All posts filed under: Nutrition Choices

Healthy Recipe? …NOT!

Yesterday, I got the above in a newsletter from our health insurance company, and I was intrigued… Until I read the fine print, and I realized that they basically just sabotaged their clients with REALLY bad information. This is what I think of this “healthy recipe advice”. First rule: Don’t be fooled by “sugar free”. So, several things jump out at me here: It uses sucralose, which is NOT HEALTHY OR OK. Sucralose has been associated with all kinds of issues, from decreasing gut flora (the good bugs that help you), to breaking down into harmful chemicals when heated, to causing brain fog, to increasing insulin and glucose levels in already obese people. (Yes, obese people using Splenda have a blood sugar and insulin increase despite it being “no calorie”. Study here) At this point, in 2019, the only artificial sweeteners I personally use are monkfruit (100%, no other ingredients) or stevia leaf (again 100%, no other ingredients). Both made from natural plants. This cake has 3 ¾ cups of ALL PURPOSE WHITE FLOUR! WTH? …

What hunger REALLY means.

One of the things I teach when I do my Food As Medicine Classes is that hunger doesn’t just mean you’re hungry, it means MUCH more. Your body is giving you a signal it wants MACRO and MICRONUTRIENTS! In fact, I use this slide: An article in a recent Huffington Post was so well written, I’m going to link it below. Please read it. It hopefully will change the way you look at junk food. And it explains why you can eat a large meal of junk and still be hungry! Here’s Why You Don’t Feel Full After Eating Junk Food You can eat an entire sleeve of Oreos or a bag of Hot Cheetos and still not feel satiated. It’s because your body knows things your brain doesn’t. By Katy Severson 03/05/2019 09:25am ET You’ve just eaten 10 Taco Bell tacos and a frozen Mountain Dew and you feel… suspiciously still hungry. You’ve consumed about 1,880 calories, but your body isn’t satisfied. What’s happening? Studies show that satiety, the mechanism that stops us from …

Low Carb Confusion

There is so much confusion about low carb diets. The choice is individual. See how they compare, without the hype.

The Skinny on Oils

There is so much information on cooking oil out there, and so much confusion! On my coaching boards we discuss this a LOT, mostly because restaurants STILL think they are smart cooking with VEGETABLE oil. NO! Do NOT use canola, corn or soy! They are: not heart healthy they do NOT help your cholesterol they CAUSE inflammation they are NOT good for high heat cooking! So, with that in mind, what oils SHOULD you use? Here’s the lowdown, and it is pretty simple. The first question you should ask yourself is what are you using it for? If you are heating it to saute or roast, then only certain oils are safe. Many “good oils” degrade when heated, so you need to stay away from them. When I teach my “Food as First Medicine” class, I use this great graphic from The Academy of Culinary Nutrition: (original here) One caveat I would add: if you use butter or ghee, use only organic PASTURE RAISED butter or ghee. It is much healthier nutrition wise. For our …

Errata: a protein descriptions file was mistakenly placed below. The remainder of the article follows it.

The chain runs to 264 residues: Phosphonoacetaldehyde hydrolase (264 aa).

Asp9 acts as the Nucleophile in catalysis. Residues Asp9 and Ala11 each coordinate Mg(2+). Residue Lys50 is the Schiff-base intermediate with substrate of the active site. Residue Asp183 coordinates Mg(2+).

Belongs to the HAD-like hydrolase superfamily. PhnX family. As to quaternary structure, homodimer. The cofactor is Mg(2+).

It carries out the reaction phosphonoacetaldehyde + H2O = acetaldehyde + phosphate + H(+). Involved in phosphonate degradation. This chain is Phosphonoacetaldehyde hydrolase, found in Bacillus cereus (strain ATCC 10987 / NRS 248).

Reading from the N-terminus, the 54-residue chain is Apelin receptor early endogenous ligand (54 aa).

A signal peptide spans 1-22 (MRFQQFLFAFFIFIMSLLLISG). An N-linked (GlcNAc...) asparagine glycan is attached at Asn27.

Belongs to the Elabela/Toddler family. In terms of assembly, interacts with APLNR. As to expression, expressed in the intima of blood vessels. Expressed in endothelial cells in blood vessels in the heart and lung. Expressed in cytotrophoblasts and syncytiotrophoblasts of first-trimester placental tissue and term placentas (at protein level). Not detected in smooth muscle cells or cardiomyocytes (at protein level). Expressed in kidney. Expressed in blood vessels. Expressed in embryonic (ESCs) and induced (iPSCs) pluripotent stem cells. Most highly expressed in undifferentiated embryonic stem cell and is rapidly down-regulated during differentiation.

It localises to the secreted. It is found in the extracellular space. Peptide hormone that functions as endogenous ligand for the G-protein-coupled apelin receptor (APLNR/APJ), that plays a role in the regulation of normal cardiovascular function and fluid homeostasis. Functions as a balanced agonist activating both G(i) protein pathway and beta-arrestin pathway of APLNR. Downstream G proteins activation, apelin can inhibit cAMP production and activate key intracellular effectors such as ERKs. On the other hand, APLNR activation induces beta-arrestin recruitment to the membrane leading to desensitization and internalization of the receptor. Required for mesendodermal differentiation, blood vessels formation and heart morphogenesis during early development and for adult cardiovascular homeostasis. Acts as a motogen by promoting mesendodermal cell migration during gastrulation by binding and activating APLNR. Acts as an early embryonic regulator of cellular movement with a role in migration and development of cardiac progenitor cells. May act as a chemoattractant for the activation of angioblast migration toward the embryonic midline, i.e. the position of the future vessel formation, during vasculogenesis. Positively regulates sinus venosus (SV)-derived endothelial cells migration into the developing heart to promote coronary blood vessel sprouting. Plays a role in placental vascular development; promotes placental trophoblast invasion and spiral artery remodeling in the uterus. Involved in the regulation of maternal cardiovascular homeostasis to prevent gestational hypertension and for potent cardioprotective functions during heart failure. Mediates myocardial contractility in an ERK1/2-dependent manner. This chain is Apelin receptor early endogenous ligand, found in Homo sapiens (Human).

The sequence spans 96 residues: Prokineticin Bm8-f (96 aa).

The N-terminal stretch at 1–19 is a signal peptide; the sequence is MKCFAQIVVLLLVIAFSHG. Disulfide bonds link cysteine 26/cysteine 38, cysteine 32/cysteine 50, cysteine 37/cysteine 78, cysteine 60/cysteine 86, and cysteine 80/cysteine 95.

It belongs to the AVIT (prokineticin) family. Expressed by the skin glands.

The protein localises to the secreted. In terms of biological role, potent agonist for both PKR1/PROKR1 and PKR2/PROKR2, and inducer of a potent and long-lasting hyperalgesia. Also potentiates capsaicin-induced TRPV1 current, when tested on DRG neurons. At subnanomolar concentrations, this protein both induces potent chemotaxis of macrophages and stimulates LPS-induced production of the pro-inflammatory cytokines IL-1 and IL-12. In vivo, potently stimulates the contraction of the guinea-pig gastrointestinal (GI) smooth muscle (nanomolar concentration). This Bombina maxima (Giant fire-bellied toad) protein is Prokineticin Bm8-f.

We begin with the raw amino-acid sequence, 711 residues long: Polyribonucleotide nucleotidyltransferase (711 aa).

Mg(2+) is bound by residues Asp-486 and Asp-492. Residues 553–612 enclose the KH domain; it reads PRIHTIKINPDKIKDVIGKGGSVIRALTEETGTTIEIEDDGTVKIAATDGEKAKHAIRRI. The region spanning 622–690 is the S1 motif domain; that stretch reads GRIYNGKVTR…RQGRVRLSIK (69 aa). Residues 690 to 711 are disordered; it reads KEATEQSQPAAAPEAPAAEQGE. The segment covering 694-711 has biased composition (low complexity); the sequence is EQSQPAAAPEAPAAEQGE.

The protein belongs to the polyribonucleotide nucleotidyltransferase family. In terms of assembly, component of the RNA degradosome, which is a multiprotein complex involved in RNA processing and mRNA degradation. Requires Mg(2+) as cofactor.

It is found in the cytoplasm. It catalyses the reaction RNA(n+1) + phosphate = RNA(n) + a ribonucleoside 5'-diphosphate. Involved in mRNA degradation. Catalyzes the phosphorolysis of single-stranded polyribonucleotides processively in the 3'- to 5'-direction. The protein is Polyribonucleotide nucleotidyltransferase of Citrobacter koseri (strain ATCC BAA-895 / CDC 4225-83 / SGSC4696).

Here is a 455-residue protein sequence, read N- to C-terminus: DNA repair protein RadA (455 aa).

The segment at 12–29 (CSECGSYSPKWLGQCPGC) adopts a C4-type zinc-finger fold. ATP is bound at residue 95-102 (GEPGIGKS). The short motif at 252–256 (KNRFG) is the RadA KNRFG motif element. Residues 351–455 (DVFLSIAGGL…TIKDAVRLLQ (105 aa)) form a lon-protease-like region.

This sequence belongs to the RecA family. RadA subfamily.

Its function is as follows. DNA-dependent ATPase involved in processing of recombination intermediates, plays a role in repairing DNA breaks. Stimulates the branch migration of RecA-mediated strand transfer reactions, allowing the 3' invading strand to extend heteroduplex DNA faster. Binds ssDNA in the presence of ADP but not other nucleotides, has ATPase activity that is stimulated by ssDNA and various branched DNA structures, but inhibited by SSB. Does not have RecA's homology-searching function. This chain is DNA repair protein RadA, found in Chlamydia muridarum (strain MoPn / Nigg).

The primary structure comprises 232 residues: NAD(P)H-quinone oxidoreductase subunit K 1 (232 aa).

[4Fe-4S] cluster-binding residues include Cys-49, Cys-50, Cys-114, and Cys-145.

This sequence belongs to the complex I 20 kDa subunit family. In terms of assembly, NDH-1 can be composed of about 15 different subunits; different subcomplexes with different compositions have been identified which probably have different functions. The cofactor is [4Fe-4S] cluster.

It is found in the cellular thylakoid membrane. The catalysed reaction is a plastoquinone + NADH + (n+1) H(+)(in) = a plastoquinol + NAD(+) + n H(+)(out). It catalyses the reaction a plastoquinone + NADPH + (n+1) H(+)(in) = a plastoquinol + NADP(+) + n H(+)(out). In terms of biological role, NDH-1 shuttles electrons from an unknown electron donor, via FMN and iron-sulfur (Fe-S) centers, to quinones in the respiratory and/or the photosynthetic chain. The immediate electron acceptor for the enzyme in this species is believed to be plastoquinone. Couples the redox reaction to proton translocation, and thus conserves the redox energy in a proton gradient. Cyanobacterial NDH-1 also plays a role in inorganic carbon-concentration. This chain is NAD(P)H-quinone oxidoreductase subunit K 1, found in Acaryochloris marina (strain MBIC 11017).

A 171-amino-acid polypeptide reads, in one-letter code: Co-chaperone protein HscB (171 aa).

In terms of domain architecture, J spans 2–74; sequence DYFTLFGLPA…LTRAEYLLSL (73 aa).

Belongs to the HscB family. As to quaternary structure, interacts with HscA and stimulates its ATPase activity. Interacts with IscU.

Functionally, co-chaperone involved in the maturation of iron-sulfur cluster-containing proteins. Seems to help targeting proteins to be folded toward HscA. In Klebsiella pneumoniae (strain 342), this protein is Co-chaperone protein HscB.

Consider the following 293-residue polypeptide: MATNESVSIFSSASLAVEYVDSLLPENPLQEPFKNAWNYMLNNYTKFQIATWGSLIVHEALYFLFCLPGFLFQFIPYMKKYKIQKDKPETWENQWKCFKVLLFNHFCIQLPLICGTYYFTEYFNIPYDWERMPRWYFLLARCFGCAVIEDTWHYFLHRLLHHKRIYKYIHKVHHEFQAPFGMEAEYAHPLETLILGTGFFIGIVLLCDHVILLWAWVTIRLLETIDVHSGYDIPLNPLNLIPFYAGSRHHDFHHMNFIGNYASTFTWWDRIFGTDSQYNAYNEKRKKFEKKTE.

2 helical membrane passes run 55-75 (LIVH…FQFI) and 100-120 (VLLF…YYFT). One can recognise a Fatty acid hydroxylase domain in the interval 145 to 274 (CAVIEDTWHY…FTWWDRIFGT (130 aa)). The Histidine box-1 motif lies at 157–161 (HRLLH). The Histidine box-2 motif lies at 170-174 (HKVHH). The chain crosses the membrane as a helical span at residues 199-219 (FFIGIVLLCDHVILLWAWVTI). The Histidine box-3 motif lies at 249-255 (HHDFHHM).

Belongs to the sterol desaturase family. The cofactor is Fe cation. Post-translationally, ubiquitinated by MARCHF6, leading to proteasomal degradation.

Protein Labels 101

Organic vs. Natural vs. Free Range vs. Grass Fed: Making sense of labels on your protein choices. Natural“Natural” can be very misleading. The USDA defines a natural product as one that contains “no artificial ingredient or added color and is only minimally processed.” Processing must not fundamentally alter the product. The label must include a specific explanation such as “no artificial ingredients; minimally processed.” So, based on this definition, ALL fresh, raw meat qualifies as natural. Confusing? Absolutely. This term does not require that animals be raised in sufficient open space or indicate that antibiotics have been used prudently. It does not bar growth hormones. It does not mean organic. The term can mislead consumers to believe that a product is healthier and more humane than it is. OrganicFood labeled organic must be third-party certified to meet the USDA’s criteria. Organic foods cannot be irradiated, genetically modified or grown using synthetic fertilizers, chemicals or sewage sludge. Organic meat and poultry cannot be treated with hormones or antibiotics (sick animals must be treated, but cannot be …

Bad-Better-Best: Coffee Creamer

Here is something that confuses a lot of people.  What to put in coffee?  We were taught dairy was bad, and non-dairy creamer was glorified as “heart healthy”.  Guess what?  The last five – ten years of research has proven that the OPPOSITE is true.  Coffee-mate like beverages are the WORST thing you can put in coffee, and they contribute to obesity and heart disease, among other things.  They are full of partially hydrogenated oils/sugars/flavorings/stabilizers and chemicals.  THEY ARE POISON.   So, what’s better?  You’d be surprised. The best thing is black coffee, but if you’re like me, black coffee isn’t a taste that I love.  If you need a creamer, GRASS FED (aka “pasture raised”) organic heavy cream is best.  Why?  Well, first let’s undo the “saturated fat is bad” mindset we all got from years and years of hearing that it contributed to heart disease.  The enemy for heart disease, weight gain, metabolic syndrome and diabetes is CARB content, and guess what?  Heavy cream has ZERO carbs.  Next are flavored creamers that use dairy …